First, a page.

Apr. 23, 2000

song from "The Tempest"

by William Shakespeare

Broadcast Date: SUNDAY: April 23, 2000

Poem: a song from "The Tempest," by William Shakespeare (1564-1616).

It's the birthday VICTORIA GLENDINNING, born in Sheffield, Yorkshire, England (1937). She’s famous for her biographies of Elizabeth Bowen, Edith Sitwell, Vita Sackville-West, and Rebecca West.

It's the birthday of novelist J(ames) P(atrick) DONLEAVY born in Brooklyn, NY (1926). He served in the U.S. Navy during World War II and used the G.I. Bill to study at Trinity College in Dublin. His first novel, The Ginger Man (1955), was so bawdy that it wasn't published in its entirety in the United States until 1965.

It's the birthday of novelist VLADIMIR NABOKOV, born in St. Petersburg, Russia (1899), the oldest child in the wealthy family of a prominent liberal statesman. When he was just out of his teens, his family had to flee Russia because of the Bolsheviks, and they lost everything. Not long after that, his father was assassinated. He scrounged for a living in Berlin and Paris, and after hours, wrote novels in Russian. In 1939, faced by the Nazi threat, he once again had to flee — and he, his Jewish wife, and baby son barely managed to escape to America. For almost 20 years, Nabokov pursued a quiet life teaching university students, studying butterflies, composing chess problems, and writing. But his quiet life underwent one more major change when he published Lolita, in 1958. This novel — about a jaded European professor named Humbert Humbert who becomes obsessed with a pre-teenaged American girl — scandalized the English-reading world, and made Nabokov famous. His success enabled him to finally write full time: works such as Pale Fire (1962), Speak, Memory (1967), and Ada (1973). Nabokov died in 1977.

It's the birthday of mystery writer NGAIO MARSH, born in Christchurch, New Zealand (1899). She’s the author of 32 mystery novels, many of them starring Police Inspector Roderick Alleyn.

It's the birthday of poet EDWIN MARKHAM, born in Oregon City, Oregon (1852). He’s famous for his poem, "The Man With a Hoe."

It's the birthday of poet and playwright WILLIAM SHAKESPEARE, born in Stratford-on-Avon, Warwickshire, England (1564). He married a local girl when he was 18, but then left her behind when he moved to London to make his fortune. He acted and helped to found a theater company, called the Lord Chamberlain's company — for which he began to write plays. We have so many colorful turns of phrase that we say without knowing we're quoting Shakespeare:

--to kill… with kindness
--star-crossed lovers
--a rose by any other name
--every mother's son
--pound of flesh
--cold comfort
--sink or swim
--eaten me out of house and home
--good men and true
--it was Greek to me
--my mind's eye
--foul play
--the world's mine oyster
--what the dickens
--my heart upon my sleeve
--the milk of human kindness
--salad days
--I have not slept one wink.
--white as driven snow
--brave new world

Be well, do good work, and keep in touch.®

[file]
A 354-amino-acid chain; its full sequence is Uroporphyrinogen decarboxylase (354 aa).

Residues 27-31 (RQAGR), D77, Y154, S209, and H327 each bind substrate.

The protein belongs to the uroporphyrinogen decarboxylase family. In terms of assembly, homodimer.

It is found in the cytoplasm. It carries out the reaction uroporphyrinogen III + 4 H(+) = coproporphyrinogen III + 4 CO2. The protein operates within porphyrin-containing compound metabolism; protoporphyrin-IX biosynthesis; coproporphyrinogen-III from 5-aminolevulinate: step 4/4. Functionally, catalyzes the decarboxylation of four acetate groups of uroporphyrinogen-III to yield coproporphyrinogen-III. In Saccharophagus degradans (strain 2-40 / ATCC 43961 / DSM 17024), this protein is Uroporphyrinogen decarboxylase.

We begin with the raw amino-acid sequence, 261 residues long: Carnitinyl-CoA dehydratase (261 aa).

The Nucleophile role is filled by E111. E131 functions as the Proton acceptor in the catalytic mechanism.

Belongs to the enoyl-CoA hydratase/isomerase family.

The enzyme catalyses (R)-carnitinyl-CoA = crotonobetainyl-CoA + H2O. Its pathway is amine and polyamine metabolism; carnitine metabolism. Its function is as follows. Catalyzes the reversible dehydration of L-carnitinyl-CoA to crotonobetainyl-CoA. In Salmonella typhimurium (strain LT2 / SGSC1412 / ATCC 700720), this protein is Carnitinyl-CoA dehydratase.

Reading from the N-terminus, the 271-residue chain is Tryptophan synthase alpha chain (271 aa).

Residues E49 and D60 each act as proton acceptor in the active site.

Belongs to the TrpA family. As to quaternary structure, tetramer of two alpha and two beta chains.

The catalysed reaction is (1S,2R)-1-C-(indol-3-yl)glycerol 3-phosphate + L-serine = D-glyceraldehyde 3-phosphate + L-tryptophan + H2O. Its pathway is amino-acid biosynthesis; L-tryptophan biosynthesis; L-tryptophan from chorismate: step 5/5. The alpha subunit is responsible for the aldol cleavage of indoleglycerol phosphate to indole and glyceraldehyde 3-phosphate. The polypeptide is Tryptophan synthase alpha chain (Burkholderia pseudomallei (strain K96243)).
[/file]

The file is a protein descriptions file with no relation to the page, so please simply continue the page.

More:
• “Writers end up writing stories—or rather, stories' shadows—and they're grateful if they can, but it is not enough. Nothing the writer can do is ever enough” —Joy Williams
  • “I want to live other lives. I've never quite believed that one chance is all I get. Writing is my way of making other chances.” —Anne Tyler
  • “Writing is a performance, like singing an aria or dancing a jig” —Stephen Greenblatt
  • “All good writing is swimming under water and holding your breath.” —F. Scott Fitzgerald
  • “Good writing is always about things that are important to you, things that are scary to you, things that eat you up.” —John Edgar Wideman
  • “In certain ways writing is a form of prayer.” —Denise Levertov
  • “Writing is a socially acceptable form of schizophrenia.” —E.L. Doctorow
  • “Writing is like driving at night in the fog. You can only see as far as your headlights, but you can make the whole trip that way.” —E.L. Doctorow
  • “Let's face it, writing is hell.” —William Styron
  • “A writer is someone for whom writing is more difficult than it is for other people.” —Thomas Mann
  • “Writing is 90 percent procrastination: reading magazines, eating cereal out of the box, watching infomercials.” —Paul Rudnick
  • “Writing is a failure. Writing is not only useless, it's spoiled paper.” —Padget Powell
  • “Writing is very hard work and knowing what you're doing the whole time.” —Shelby Foote
  • “I think all writing is a disease. You can't stop it.” —William Carlos Williams
  • “Writing is like getting married. One should never commit oneself until one is amazed at one's luck.” —Iris Murdoch
  • “The less conscious one is of being ‘a writer,’ the better the writing.” —Pico Iyer
  • “Writing is…that oddest of anomalies: an intimate letter to a stranger.” —Pico Iyer
  • “Writing is my dharma.” —Raja Rao
  • “Writing is a combination of intangible creative fantasy and appallingly hard work.” —Anthony Powell
  • “I think writing is, by definition, an optimistic act.” —Michael Cunningham
The Writer's Almanac on Facebook

The Writer's Almanac on Twitter

Subscribe to our daily newsletter for poems, prose and literary history every morning
An interview with Jeffrey Harrison at The Writer's Almanac Bookshelf
Current Faves - Learn more about poets featured frequently on the show
O, What a Luxury

Although he has edited several anthologies of his favorite poems, O, What a Luxury: Verses Lyrical, Vulgar, Pathetic & Profound forges a new path for Garrison Keillor, as a poet of light verse. Purchase O, What a Luxury »